Proton vs. Photon Therapy in Cancer Patients: A Comparison

A newly published study compared proton therapy versus photon therapy, both in the setting of concurrent chemoradiotherapy, to determine which was associated with fewer adverse outcomes.

“Concurrent chemoradiotherapy is the standard-of-care curative treatment for many cancers but is associated with substantial morbidity,” the study authors wrote. “Concurrent chemoradiotherapy administered with proton therapy might reduce toxicity and achieve comparable cancer control outcomes compared with conventional photon radiotherapy by reducing the radiation dose to normal tissues.”

The goal of this study—a retrospective, nonrandomized comparison effectiveness trial—was to compare the rates of 90-day unplanned hospitalizations (Common Terminology Criteria for Adverse Events, version 4 [CTCAEv4], grade ≥3) and other adverse events as well as disease-free and overall survival between the two therapies.

A total of 1,483 adult patients were included in the comparison. Patients had nonmetastatic, locally advanced cancer and underwent concurrent chemoradiotherapy with curative intent between Jan. 1, 2011, and Dec. 31, 2016. In addition to chemoradiotherapy patients also received either proton therapy (n = 391) or photon therapy (n = 1,092). Patient data were analyzed from Oct. 15, 2018, through Feb. 1, 2019. The study’s main end point was the rate of 90-day adverse events (AEs) correlated with unplanned hospitalizations (CTCAEv4 grade ≥3). Additional outcomes included Eastern Cooperative Oncology Group (ECOG) performance status decline during treatment, 90-day AEs of at least CTCAEv4 grade 2, and disease-free and overall survival.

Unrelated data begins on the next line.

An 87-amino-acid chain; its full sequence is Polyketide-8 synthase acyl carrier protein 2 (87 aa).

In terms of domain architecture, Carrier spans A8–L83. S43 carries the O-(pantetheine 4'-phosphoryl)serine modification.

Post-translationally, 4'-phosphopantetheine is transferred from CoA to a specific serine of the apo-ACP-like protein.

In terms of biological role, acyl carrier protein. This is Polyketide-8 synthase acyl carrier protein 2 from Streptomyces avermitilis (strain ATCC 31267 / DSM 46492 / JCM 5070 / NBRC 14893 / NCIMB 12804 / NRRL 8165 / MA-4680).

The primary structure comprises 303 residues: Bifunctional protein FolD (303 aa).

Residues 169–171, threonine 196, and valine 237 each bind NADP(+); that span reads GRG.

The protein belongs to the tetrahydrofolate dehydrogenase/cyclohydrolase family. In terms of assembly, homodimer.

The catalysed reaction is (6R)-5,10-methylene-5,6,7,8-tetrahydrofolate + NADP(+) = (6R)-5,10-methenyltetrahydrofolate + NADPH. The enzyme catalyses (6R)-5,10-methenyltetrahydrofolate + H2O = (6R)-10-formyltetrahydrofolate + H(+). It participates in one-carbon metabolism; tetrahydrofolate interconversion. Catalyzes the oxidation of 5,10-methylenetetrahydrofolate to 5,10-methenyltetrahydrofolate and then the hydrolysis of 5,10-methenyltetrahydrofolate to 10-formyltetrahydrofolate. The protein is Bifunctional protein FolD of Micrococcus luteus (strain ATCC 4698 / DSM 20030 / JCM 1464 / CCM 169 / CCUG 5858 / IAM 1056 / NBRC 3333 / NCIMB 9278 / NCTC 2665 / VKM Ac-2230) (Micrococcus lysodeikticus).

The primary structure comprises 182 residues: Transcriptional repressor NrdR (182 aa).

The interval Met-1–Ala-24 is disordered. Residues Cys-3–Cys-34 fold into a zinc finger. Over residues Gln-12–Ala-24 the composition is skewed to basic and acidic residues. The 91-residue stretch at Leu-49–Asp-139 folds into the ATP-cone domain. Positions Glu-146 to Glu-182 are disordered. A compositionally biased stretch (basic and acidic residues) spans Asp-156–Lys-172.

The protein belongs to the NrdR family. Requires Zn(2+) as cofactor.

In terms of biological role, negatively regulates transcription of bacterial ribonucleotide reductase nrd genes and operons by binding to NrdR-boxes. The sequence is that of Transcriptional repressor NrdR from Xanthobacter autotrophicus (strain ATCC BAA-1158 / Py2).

The median (range) age of the total study population was 62 (18-93) years, and the study was primarily male (n = 935, 63.0%). The proton therapy group was older than the photon therapy group (median [range] age, 66 [18-93] years vs. 61 [19-91] years; P<0.01). The proton group also had poorer Charlson-Deyo comorbidity scores (median 3.0 vs. 2.0; P<0.01) and lower integral radiation dose to tissues outside the target (mean [SD] volume, 14.1 [6.4] cGy/cc × 107 vs. 19.1 [10.6] cGy/cc × 107; P<0.01). There were no significant between-group differences in the proton and photon groups regarding baseline grade ≥2 toxicity (22% vs. 24%; P=0.37( and ECOG performance status (mean [SD], 0.62 [0.74] vs. 0.68 [0.80]; P=0.16). Propensity score-weighted analyses unveiled a significant association between proton chemoradiotherapy and a reduced relative risk of 90-day AEs of at least grade 3 (0.31; 95% confidence interval [CI], 0.15-0.66; P=0.002), 90-day AEs of at least grade 2 (0.78; 95% CI, 0.65-0.93; P=0.006), and decline in performance status during treatment (0.51; 95% CI, 0.37-0.71; P<0.001). Disease-free and overall survival did not differ between the groups.

The study was published in JAMA Oncology.

In their conclusion the authors recommended that future prospective studies be conducted to confirm their findings.